Fintech Confidential | Michael King and Richard Nesbitt | Jan 21, 2021 In our recently published book The Technological Revolution in Financial Services: How Banks, Fintechs, and Customers Win Together, a group of expert contributors from North America and Europe share their insights on how the financial services industry will evolve in the coming decade. The context is the ongoing transformation in the financial  services industry, which is being driven by three structural forces: heightened regulation that followed the 2008-2009 Global Financial Crisis (GFC),  innovation fueled by new technologies and entrepreneurial fintech startups, and demographic trends with the rise of millennials and the retirement of baby boomers. These forces are changing the competitive landscape of financial services, lowering barriers to entry and increasing competition from both inside and outside the industry. Our book outlines what we see as the successful strategies for financial technology (fintech) companies and incumbents, namely banks, insurance companies, and asset managers. While there is much to learn from our contributors, this article shares our main conclusion and a few key takeaways. We argue that the winning strategy for the coming decade will be for banks, insurance companies and asset managers to partner with fintech startups to ...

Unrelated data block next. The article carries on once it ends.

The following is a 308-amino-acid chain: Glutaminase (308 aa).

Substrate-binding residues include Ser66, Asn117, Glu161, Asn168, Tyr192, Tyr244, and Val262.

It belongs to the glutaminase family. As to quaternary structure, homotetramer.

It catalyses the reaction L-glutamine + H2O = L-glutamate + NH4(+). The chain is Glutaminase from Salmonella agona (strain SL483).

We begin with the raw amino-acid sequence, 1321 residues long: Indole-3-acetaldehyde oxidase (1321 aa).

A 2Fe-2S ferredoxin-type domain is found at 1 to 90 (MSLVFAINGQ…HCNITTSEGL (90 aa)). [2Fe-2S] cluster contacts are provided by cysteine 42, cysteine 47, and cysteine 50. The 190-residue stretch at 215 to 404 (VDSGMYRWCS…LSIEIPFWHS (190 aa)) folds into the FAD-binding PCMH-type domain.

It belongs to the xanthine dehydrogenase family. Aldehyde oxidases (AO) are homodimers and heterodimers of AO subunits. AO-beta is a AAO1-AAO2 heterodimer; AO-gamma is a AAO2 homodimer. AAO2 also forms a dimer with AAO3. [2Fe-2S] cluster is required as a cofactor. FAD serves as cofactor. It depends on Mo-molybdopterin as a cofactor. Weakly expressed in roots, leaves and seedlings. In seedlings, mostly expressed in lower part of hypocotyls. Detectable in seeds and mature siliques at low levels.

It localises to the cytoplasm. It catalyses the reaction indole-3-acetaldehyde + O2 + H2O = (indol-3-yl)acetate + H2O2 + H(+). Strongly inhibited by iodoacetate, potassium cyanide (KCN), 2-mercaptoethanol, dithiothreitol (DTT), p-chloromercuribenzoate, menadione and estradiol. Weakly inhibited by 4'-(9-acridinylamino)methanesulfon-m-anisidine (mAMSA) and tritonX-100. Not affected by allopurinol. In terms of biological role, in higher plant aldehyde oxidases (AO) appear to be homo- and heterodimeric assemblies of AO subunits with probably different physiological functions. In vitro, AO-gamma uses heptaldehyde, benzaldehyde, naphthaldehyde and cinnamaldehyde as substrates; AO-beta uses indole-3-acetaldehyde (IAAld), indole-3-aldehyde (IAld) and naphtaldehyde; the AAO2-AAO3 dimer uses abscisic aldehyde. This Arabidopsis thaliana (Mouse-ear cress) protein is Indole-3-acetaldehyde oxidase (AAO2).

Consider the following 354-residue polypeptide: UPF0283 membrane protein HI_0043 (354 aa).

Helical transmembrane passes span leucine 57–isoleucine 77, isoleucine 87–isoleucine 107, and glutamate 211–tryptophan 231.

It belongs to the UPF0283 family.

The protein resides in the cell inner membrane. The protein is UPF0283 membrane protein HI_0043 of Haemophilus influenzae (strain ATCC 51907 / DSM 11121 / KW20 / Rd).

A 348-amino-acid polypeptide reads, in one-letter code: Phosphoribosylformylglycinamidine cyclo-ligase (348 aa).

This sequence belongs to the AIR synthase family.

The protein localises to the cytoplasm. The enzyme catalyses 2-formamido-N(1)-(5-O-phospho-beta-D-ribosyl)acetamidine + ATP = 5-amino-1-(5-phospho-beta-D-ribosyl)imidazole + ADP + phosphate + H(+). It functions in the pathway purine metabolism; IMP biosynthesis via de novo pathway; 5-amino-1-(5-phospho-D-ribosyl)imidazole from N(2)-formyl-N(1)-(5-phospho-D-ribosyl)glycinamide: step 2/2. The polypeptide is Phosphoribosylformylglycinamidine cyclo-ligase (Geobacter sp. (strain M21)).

Read More
NCFA how banks fintechs and customers win together - Finally. Canadian Securities Administrators Announce Intent to Harmonize & Improve Crowdfunding Exemption
NCFA | Jan 21, 2021 The OSC has recently announced a Charter for a new Office of Economic Growth & Innovation (Innovation Office):  release and innovation office charter. The NCFA welcomes the announcement but remains skeptical. Is this really a "new model" or merely window dressing 1. An Innovation Office alone will not make the OSC more "innovative". Innovation requires a lot more than a mere reference to these words. The Charter points towards "fostering a culture that encourages experimentation, embraces failures as necessary learning steps and allows for a quick pivot to the next idea" and playing a role in the "OSC’s ongoing modernization, which includes adopting a more flexible regulatory approach, making investments in technology and simplifying our rules and processes". Do the OSC leaders (and the Ontario Government) understand how difficult this essential culture change will be?  What does "modernize how we formulate policy and new regulations" mean? Does it involve, for example, more disciplined decision making, better analysis and use of data (including collecting or enabling much better capital markets data generally in Canada), extensive staff training, learning to better manage risk?   We need more information so that industry participants can have greater comfort about what ...